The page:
France and England's entertaining friendly gives reasons to be cheerful
Summer international friendlies are not, it can safely be said, generally known for their intensity. Mostly, they are stagnant affairs, their motions gone through by tired, barely interested players eager to stretch out on the beach. But France's encounter with England was different. France's encounter with England was fun. Harmless, meaningless fun. And it's rare that that can be said of a modern-day football match.
This was a particularly friendly friendly. England played host to France in November 2015 with great tact and sensitivity just days after Paris was attacked by terrorists. Nineteen months later, after recent attacks in Manchester and London, France returned the gesture and the pregame featured fans of both sides singing the English anthem.
England, oddly formless but endearingly ambitious, landed the first blow through Harry Kane, a close-range finish on nine minutes, which came from a Ryan Bertrand pass after an impetuous backheel from Raheem Sterling.
France, slow to start but lightning fast when they found their stride, were the better team, and equalised through the unlikely figure of Samuel Umtiti, who netted after reacting quickest when Tom Heaton parried Olivier Giroud's header. The hosts then took the led just before half-time through Djibril Sidibe after a fine run from Ousmane Dembele.
The match should have taken a decisive turn toward England after the break when Dele Alli was felled by Raphael Varane in the box -- Kane converting a penalty after the officials used VAR to condemn the Varane to the loneliness of the dressing room -- but it did not.
Instead, this French team, in such exuberant mood, had no intention of shutting down the game for the draw and Dembele's winner, 12 minutes from time, was entirely deserved. The hosts could have scored more but, as it was, England's mistakes cost them dearly enough to see them beaten. Experience though, to paraphrase Oscar Wilde, is simply the name men give to their mistakes. And England will be far more experienced after this contest.
It is to the Football Association's credit that they have chosen to ascertain their status with friendlies in 2017 against Spain, Germany and France. It would have been easy to schedule simpler opponents and to rack up a run of genuinely meaningless results. At least there is no chance of England sleepwalking into their next humiliation.
So what did Gareth Southgate learn? Probably only a little that he did not already suspect. He has, in Gary Cahill, Phil Jones and John Stones, a back three of certain desirable attributes and certain well-known shortcomings. What he doesn't have is a midfield pairing to protect them. N'Golo Kante and Paul Pogba made up the French engine room; either one would have dramatically improved England and Pogba, in particular, was magnificent throughout.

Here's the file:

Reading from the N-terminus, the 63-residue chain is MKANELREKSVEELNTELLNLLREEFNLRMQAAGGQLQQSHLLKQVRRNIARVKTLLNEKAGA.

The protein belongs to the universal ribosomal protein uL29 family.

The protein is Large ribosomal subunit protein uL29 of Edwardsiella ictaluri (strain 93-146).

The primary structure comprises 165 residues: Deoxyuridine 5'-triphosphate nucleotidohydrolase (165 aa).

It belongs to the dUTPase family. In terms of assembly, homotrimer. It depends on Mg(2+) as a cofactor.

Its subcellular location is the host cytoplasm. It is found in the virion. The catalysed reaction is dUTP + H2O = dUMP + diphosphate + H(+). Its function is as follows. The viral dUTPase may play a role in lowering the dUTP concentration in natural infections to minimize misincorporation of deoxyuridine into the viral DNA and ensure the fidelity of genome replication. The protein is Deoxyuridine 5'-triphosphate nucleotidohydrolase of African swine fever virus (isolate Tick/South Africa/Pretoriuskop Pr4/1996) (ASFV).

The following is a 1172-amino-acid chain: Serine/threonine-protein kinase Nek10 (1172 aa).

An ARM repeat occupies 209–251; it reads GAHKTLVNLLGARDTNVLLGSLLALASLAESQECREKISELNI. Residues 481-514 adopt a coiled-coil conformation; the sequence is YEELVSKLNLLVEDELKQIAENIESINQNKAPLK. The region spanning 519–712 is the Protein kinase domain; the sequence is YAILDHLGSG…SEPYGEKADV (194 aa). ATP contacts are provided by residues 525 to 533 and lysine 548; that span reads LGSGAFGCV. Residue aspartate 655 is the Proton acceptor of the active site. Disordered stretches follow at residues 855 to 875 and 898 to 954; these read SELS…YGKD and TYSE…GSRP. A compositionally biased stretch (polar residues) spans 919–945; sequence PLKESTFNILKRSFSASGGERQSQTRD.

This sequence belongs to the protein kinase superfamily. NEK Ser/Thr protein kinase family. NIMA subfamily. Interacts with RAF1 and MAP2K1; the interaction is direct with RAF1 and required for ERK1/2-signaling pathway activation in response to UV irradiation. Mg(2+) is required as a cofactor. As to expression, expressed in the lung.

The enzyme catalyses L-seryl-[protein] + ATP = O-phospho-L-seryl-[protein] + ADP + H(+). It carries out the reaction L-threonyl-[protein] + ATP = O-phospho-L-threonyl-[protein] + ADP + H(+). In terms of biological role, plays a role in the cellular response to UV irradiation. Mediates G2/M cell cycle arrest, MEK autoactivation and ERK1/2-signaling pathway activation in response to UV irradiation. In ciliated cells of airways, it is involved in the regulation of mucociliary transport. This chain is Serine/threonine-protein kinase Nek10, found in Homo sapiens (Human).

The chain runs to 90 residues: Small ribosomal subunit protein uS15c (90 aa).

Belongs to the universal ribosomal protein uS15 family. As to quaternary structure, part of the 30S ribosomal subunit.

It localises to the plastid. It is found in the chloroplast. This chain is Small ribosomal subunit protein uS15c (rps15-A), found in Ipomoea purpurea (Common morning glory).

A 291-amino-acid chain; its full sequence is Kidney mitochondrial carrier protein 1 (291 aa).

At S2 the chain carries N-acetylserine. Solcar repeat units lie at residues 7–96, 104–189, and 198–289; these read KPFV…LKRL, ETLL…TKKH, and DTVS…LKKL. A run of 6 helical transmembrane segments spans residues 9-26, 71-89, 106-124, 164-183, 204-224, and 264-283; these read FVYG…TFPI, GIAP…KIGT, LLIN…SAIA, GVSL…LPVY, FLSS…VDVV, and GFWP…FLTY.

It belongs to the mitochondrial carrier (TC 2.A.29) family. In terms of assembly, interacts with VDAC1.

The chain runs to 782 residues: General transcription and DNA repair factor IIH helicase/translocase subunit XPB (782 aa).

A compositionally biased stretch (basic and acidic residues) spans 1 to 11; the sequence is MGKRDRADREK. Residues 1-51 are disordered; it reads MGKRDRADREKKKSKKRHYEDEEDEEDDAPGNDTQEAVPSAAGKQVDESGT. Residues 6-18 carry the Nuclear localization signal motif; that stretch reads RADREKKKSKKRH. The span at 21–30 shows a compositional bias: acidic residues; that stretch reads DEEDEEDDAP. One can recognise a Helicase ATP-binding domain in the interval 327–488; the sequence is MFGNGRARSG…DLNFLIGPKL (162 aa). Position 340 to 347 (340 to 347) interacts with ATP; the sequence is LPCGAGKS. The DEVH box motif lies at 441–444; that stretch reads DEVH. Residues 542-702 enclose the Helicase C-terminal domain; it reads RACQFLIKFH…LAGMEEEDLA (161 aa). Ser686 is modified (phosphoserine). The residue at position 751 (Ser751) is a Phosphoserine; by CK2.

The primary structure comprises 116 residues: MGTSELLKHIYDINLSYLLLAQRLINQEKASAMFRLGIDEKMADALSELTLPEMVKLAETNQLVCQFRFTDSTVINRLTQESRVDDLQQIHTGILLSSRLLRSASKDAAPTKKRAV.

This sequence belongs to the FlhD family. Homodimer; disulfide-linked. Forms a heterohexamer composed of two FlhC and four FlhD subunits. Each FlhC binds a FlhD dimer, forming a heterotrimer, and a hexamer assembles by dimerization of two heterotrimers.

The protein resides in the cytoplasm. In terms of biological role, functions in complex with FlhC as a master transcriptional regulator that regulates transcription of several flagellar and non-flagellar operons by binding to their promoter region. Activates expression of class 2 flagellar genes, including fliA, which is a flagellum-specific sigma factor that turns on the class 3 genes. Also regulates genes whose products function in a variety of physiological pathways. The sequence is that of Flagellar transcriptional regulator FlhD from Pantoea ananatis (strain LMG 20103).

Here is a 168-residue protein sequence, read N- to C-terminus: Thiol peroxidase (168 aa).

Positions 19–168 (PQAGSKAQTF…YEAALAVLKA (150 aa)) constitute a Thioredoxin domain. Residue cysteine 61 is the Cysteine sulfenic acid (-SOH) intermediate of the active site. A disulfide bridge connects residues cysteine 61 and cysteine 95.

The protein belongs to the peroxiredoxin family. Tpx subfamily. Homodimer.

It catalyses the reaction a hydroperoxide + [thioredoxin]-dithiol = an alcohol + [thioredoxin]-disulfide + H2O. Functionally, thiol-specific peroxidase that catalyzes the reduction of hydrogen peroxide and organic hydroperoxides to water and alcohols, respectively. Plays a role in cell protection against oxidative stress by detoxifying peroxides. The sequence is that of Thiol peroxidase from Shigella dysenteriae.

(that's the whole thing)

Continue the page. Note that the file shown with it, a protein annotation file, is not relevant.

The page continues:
Those English defenders were caught flat-footed by Dembele shortly before half-time for France's second. Stones performed the role of legendary England captain Billy Wright to Dembele's Ferenc Puskas in a surprise reenactment of a famous incident from 1953 that famous English football writer Geoffrey Green memorably described as a "fire engine going to the wrong fire."
But the move had begun when Alex Oxlade-Chamberlain roared out of midfield to try to close down Pogba. With him so far up the pitch, England's defence was exposed. One swift pass fed Dembele, already ahead of Eric Dier, and the situation escalated quickly to an inevitable climax.
This was a certainly a useful experiment, in so much as time spent on reconnaissance is seldom wasted. But you do suspect that England would look safer with a central three, rather than a back three even if, again, it is important to be wary of reading too much into friendlies.
England's humiliation at Euro 2016 was preceded by victories against France, Germany and eventual winners Portugal. Ahead of their mundane European Championship campaign of 2012, England beat eventual winners Spain, not to mention Belgium. When the evenings grow long and players are running on vapours at the season's end, solid conclusions are hard to find.
Perhaps it is enough to recognise that, even now, even with so much scrutiny, so much money and so much hyperbole, a simple "pointless" game of football can offer so much pleasure. That it can still be so much fun. For supporters of two nations that have shared much pain in recent years, this was, at the very least, a welcome distraction.
Iain Macintosh covers the Premier League and Champions League for ESPN FC. Follow him on Twitter @IainMacintosh.